Case Related Issues
It is the Departmentís policy to actively serve all persons who come under its purview, regardless of immigration status. The array of services available to other Department clients shall also be available to undocumented persons. This includes, but is not limited to, family preservation efforts to avoid family members being separated through incarceration due to violation of immigration status or deportation procedures.
Federal law is very strict regarding the continued presence of non-citizens within the borders of the United States. Such persons must meet strict criteria and have proper documentation in order to avoid deportation. In cases where it is not possible or appropriate to assist the adult client with obtaining proper documentation, the Social Worker shall make reasonable efforts to ensure that the client has access to services that are reasonable and necessary to promote the best interests of the family.
Child protective social workers shall engage this population and provide services that protect and serve children who may not have documentation papers as well as their documented family members.
Due to the complexity of immigration law, it is important to proactively engage families to ascertain whether adults and children who are DCF clients may be undocumented (illegal aliens), as it is very difficult to challenge deportation cases. The identification of undocumented persons by Department staff does not require, and shall not result in, reporting this information to the Department of Homeland Security Citizenship and Immigration Services.
Upon learning of the undocumented status of any client receiving Department services, Social Workers shall immediately :
alert the Office of Legal Affairs if there are questions regarding the immigration status of a child who is in the Departmentís custody, and
work expeditiously with legal staff to determine the appropriateness of and procedure for ensuring that children obtain proper documentation .
Undocumented Children -
Undocumented children of any age can be deported to their country of origin, even if they have been raised in the United States since infancy. In addition, children who have entered and remained in this country legally may be deported simply because their parents have been ordered deported.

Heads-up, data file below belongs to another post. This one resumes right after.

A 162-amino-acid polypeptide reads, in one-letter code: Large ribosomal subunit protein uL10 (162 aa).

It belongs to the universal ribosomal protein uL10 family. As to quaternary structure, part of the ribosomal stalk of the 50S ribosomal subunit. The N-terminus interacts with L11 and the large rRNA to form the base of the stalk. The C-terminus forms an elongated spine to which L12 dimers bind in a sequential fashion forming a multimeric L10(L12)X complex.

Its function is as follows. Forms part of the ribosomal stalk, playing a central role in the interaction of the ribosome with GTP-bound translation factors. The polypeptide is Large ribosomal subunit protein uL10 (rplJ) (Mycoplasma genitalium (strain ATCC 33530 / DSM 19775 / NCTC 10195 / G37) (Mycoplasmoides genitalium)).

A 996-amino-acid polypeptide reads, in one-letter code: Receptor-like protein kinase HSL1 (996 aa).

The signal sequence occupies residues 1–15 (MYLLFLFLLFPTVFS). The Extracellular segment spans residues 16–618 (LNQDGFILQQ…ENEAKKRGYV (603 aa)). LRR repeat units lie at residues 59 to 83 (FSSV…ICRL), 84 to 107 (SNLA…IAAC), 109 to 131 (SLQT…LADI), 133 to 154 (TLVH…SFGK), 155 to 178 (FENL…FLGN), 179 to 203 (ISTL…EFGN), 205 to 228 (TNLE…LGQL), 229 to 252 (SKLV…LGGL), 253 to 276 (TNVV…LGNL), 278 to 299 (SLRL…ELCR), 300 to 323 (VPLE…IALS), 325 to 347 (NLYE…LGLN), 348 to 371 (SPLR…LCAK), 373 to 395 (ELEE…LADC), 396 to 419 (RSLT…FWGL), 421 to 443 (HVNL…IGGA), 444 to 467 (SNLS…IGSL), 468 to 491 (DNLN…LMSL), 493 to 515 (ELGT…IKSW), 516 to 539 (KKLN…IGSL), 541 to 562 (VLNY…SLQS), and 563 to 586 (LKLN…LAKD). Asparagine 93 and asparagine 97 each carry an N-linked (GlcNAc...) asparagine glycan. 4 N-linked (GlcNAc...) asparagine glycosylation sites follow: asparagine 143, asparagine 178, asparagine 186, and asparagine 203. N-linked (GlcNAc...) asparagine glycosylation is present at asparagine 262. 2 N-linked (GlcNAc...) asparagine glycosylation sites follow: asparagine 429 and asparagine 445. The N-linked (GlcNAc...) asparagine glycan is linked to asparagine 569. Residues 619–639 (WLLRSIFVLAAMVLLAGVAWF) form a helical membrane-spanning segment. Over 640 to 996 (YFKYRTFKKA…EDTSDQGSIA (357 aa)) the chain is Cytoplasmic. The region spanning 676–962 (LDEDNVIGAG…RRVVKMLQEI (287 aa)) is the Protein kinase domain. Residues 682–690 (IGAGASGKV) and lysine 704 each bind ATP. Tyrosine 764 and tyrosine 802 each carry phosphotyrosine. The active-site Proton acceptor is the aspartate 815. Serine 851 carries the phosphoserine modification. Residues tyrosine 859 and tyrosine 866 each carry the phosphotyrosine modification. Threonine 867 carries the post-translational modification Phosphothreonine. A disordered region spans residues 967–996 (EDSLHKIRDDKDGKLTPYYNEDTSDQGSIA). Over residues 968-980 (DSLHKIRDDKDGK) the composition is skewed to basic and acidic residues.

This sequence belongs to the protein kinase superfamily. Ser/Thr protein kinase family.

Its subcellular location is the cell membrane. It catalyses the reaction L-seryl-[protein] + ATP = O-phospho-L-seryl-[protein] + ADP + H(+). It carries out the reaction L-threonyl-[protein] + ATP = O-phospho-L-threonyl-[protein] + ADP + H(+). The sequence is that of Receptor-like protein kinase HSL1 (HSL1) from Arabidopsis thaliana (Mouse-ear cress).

In such cases, the child may not have been aware of the parentís status nor received notice that the parent had been ordered deported; nonetheless, the child will still be at serious risk of deportation.
Committed Children -
Undocumented children who are committed to the Department are eligible for a special exception and cannot be deported while they remain committed. However, once the child turns eighteen (18) years of age and is no longer committed under Connecticut law, his or her former alien status may be restored and he or she may again be subject to deportation. Therefore, it is essential to address the child's immigration status well before his/her 18the birthday.
The Social Worker shall apply for an alien registration card (green card) for a committed child who is not a citizen of the United States . This process can be lengthy and complex. If it is not completed before the childís commitment is revoked or expired, the child may not be permitted to complete the process. To ensure that the child receives his/her green card in a timely manner, this should be addressed well before his/her 18the birthday.
Even children who have been adopted by United States citizens may be subject to deportation if their status has not been legalized prior to leaving the legal guardianship of the Department.
Given the complexity of immigration law, the Social Worker shall consult the Office of Legal Affairs; however, the actual legal work will likely be performed by outside immigration specialists with whom the Department contracts.
NOTE: It may still be possible for a youth to attain permanent resident status after he/she has turned 18 or left DCF guardianship. If a youth falls into one of these categories, or is close to his/her 18the birthday, the Social Worker should work with the Office of Legal Affairs to contract with a specialist in immigration legal matters. However, because the outcome cannot be guaranteed, staff should address the immigration status of children in DCF custody as soon as the issue becomes known.
Cross Reference: Policy 31-8-13.1, Vienna Convention
Undocumented Adults -
In cases in which an adult DCF client is believed to be an undocumented immigrant, the Social Worker shall assist the client with obtaining proper documentation whenever appropriate.
Connecticut Department of Children and Families
Effective Date: January 31, 2008 (Revised)
Content Last Modified on 1/30/2008 2:58:06 PM